The Surviving COVID-19: #RealCollege Guide for Students from the Hope Center for College, Community, and Justice addresses common needs and offers resources for college students about how to get money, how to reduce your bills, how re-locate and find a place to live, and how to protect your health.

The#RealCollege Student Implications of The Families First Coronavirus Response Act (FFCRA) Policy Brief describes how the Families First Coronavirus Response Act (FFCRA) enacted on March 18, 2020 addresses the needs of families impacted by COVID-19 and offers new resources that may provide critical support for students to help continue their education.

The Massachusetts United Way and the Department of Public Health have designated Mass 211, a helpline staffed by trained volunteers, as the first place you should call with COVID-19 questions or requests for help. Dial 2-1-1 from your phone 24/7 for comprehensive information and referrals related to the virus, including information on where they can access flexible funds through the COVID-19 Family Support Fund.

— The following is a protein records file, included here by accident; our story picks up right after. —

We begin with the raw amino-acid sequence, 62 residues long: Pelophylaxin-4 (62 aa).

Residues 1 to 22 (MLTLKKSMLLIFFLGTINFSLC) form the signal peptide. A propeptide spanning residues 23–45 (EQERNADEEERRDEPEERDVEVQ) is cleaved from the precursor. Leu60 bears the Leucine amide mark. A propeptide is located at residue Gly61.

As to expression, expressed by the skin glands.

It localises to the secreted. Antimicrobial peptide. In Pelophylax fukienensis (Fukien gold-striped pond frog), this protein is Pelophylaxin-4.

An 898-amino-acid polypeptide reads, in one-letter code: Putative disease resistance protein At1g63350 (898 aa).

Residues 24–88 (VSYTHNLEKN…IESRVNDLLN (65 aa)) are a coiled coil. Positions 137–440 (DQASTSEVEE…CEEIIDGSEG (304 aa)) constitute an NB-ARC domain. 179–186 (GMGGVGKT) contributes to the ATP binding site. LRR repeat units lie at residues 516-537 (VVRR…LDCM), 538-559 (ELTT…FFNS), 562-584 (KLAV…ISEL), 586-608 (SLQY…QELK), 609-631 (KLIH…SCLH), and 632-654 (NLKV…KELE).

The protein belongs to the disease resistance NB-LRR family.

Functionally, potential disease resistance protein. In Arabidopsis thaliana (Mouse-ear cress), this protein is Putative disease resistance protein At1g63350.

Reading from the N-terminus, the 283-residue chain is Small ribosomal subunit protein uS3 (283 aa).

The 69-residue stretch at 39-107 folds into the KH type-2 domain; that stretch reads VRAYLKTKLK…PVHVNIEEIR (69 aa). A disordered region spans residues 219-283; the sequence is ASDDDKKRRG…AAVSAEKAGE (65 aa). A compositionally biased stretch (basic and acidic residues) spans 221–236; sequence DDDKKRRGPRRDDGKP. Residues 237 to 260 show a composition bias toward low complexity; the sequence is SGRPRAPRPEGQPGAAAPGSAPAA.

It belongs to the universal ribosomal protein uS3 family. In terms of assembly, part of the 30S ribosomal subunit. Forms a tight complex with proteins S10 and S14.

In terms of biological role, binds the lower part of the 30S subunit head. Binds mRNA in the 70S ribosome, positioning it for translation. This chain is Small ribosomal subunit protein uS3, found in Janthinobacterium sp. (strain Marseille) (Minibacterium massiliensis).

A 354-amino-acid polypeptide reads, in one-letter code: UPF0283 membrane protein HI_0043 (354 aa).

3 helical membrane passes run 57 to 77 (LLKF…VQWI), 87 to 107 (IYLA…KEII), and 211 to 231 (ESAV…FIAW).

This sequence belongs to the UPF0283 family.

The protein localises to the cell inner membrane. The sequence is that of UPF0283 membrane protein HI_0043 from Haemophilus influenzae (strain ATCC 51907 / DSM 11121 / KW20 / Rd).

If you’d prefer to go online to explore resources, visit MASS211.org.

For the latest Massachusetts COVID-19 information, visit the MA Department of Health.

Check out this list of COVID-19 Relief Funds across Massachusetts to help different communities, occupations, and employment sectors.

Boston Medical Center provides links to online recovery meetings, harm reduction guidance for people who use substances, tips for staying connected and safeguarding your addiction recovery, and family support resources.

Brockton Interfaith Community

As part of Brockton Interfaith Community's (BIC) mission to collaboratively promote racial and economic justice, BIC has launched 3 initiatives to respond to the COVID-19 pandemic:

  1. Community Survey - Designed to proactively reach out to the community to identify and connect those with needs and those who can help. The information collected in the survey is kept confidential and only seen by the small BIC staff managing the survey. The survey is available in 5 different languages (English, Cape Verdean Creole, Haitian Creole, Portuguese, and Spanish). Let BIC know your needs, what you can offer to help your neighbors, or both!
  2. Mutual Aid Brockton Facebook Page - People can submit posts to identify needs and to offer resources that can help those in need.
  3. Emergency Response Fund - People who want to donate or request funds from this emergency response fund can access it through the Mutual Aid Brockton Facebook page